But even more important is the evidence elsewhere on this page. "Write Novum Organum by June 10th," assures us beyond a doubt that Roger Bacon himself penned the page. "Began Hamlet June 9th, 8 A. M., completed same June 9th, noon," leaves no doubt that the Norum Organum and Hamlet were written by the same hand. Indeed, the page seems to have been a sort of commonplace page on which Bacon scribbled, and this was the more likely, as the rest of the book is composed of laundry lists, "income and expense" accounts, and so forth, on which pages he would not be likely to scribble at random. Observe the manner in which, when seeking a nom de plume, he tried one name and then another -- "Shakebeer," "Shakehalberd," "Breakspear," "Shakespear," and so forth. And also how he arrives at the final name as we know it after trying "Tommy Shakespear," "Jimmy Shakespear," and so forth. This is all very interesting. Also interesting is his attempt to delineate the man he has created, and the rough notes for titles for plays he no doubt had in mind at that time, as Omlette, Prince of Eggsylvania. This can be nothing but our beloved Hamlet, Prince of Denmark, in embryo. "Mike Booth"; what but Macbeth? And "Welsh Rabbit Dream?" Is this not the first hint of the comedy we all love?
To the student of Shakespeare this page found by me in the Zee will be a source of endless study. As for myself, I am convinced the matter of who wrote Shakespeare's plays is settled forever. But one thing troubles me now. When will the Aldermen of the city of New York grant me the freedom of the city?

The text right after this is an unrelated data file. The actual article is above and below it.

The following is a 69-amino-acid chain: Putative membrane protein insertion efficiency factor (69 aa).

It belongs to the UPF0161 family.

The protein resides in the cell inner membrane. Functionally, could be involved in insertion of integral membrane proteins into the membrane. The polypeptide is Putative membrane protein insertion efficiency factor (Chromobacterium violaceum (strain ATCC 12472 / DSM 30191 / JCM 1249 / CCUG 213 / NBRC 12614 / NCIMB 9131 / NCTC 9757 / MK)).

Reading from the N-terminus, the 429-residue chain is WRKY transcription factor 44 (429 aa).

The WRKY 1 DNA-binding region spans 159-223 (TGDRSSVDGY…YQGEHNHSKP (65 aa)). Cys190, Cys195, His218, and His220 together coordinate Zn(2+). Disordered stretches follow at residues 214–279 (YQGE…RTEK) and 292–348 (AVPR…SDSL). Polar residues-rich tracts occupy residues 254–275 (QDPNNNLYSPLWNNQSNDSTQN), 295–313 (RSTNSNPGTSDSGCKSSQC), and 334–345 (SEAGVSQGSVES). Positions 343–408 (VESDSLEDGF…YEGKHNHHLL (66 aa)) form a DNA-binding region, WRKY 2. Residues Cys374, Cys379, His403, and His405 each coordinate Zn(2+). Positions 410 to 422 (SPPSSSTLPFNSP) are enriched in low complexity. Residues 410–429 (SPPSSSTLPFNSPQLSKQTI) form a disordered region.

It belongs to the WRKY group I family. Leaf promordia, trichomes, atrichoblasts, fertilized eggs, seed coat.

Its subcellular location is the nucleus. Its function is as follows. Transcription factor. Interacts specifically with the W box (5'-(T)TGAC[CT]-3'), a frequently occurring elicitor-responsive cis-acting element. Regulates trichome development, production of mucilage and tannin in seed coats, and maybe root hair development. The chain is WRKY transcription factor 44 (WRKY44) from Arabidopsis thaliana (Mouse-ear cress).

- Possibly an error. There seems to be no such river. (Editor.)
- There seems to be no Haddonsfield in Berks: Does the author mean Haddonfield, New Jersey? (Editor.)
- In America the stethoscope is not used by surveyors. Probably an error of the typist. (Editor.)
- No doubt a typographical error. Except for the facts that Chippendale made no high-boys, and lived long after the Elizabethan era the statement seems plausible. (Editor.)
- High-boys have no lids. (Editor.)
- Nonsense! There were no talcum tins until the nineteenth century. (Editor.)
- This is utter poppycock. Rubber is a much later discovery. (Editor.)
- We are inclined to doubt this. How could a book of this size be forced into a talcum tin? (Editor.)
- This is important if true. Heretofore the controversy has been that Sir Francis Bacon wrote the plays attributed to Shakespeare, and it was not known that Roger Bacon was a knight. This seems a most important contribution to the history of petrified English literature. (Editor.)
- Strikingly so! (Editor.)
- Roger (?) Bacon? (Editor.)
- Indeed it is! (Editor.)